PM Turnbull’s Dinner Plan ‘too Expensive’

Malcolm Turnbull

Prime Minister Malcolm Turnbull and his entire Cabinet will turn up at Perth in April. They will be holding a fundraising dinner with local business leaders before the upcoming elections.

The dinner has been set for April 12; businesspeople are to be charged $5000 for a seat at the PM’s table. However, the plan has evoked a muted response from local business as the prices are deemed too hefty.

Turnbull and his ministers will also hold a special Cabinet meeting in Perth. The Liberals have set a target of raising $400,000 from the event.

However, local party managers have warned that the target may slip as hard economic conditions after the mining boom will not deliver such top dollars. Chances are that the prices may be scaled down for the dinner seats, reports the West Australian.

The money raised would be split between the Liberals as well as between the state and Federal party wings.  As in previous events, Perth businessmen are wary of spending such big bucks for a seat with the PM.  At the peak of the mining boom,  sitting with any prime minister visiting Perth could command top dollars for dinner access.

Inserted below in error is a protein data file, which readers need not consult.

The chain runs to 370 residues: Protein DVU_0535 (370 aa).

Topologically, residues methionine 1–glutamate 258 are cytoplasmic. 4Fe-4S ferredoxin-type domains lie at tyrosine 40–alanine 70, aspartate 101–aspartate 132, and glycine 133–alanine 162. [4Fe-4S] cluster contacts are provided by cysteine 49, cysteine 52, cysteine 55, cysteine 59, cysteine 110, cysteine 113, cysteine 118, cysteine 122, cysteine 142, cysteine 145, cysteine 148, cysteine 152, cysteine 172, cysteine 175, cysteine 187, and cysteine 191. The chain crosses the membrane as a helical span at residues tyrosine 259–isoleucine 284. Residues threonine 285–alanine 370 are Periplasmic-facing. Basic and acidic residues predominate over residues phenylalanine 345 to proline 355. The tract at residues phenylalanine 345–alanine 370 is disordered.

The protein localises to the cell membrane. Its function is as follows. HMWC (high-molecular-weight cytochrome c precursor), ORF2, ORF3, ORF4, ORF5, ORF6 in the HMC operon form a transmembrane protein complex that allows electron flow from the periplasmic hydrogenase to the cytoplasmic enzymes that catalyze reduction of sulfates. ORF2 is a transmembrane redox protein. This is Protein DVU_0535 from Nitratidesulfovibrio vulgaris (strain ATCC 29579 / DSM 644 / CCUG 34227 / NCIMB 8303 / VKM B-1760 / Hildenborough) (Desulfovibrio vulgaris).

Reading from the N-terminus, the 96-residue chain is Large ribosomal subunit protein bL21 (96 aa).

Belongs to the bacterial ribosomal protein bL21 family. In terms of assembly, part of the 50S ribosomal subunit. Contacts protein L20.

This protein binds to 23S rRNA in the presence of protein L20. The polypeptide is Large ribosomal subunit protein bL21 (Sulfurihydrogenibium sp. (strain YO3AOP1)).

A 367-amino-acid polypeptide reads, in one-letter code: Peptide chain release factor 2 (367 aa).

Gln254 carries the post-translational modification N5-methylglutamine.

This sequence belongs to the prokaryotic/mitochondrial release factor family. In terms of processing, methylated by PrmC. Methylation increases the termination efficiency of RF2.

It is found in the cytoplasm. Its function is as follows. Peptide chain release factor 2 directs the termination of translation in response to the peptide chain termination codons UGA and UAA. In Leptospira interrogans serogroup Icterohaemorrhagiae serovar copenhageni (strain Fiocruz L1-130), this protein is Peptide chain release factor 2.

Meanwhile, the Labor party accused the Liberal of organising “special Cabinet meetings” as a front for fundraising. But the Liberals answered back that Labor has been doing the same when it was in power.

Similar events are taking place in many cities amidst speculation that a double dissolution election may happen on July 2.  Although, Turnbull has denied plans for an early poll. He said any poll after June 30 “could not reasonably be described as early.”  But speculations are still rife that Turnbull is contemplating a double dissolution election for early July, reports News Corp.

“It’s not a question of going to an early election,” he told the ABC. Turnbull refused to move forward the May 10 Federal Budget though he still vouches that September-November is the first preference.

The PM said the only reason he considered a July election was to overcome a deadlock in the Senate. The government is anxious whether the Senate would pass the industrial reform bills.

If they are passed “then there would be no question, we wouldn’t even be talking about the possibility of a double dissolution,” Turnbull added.

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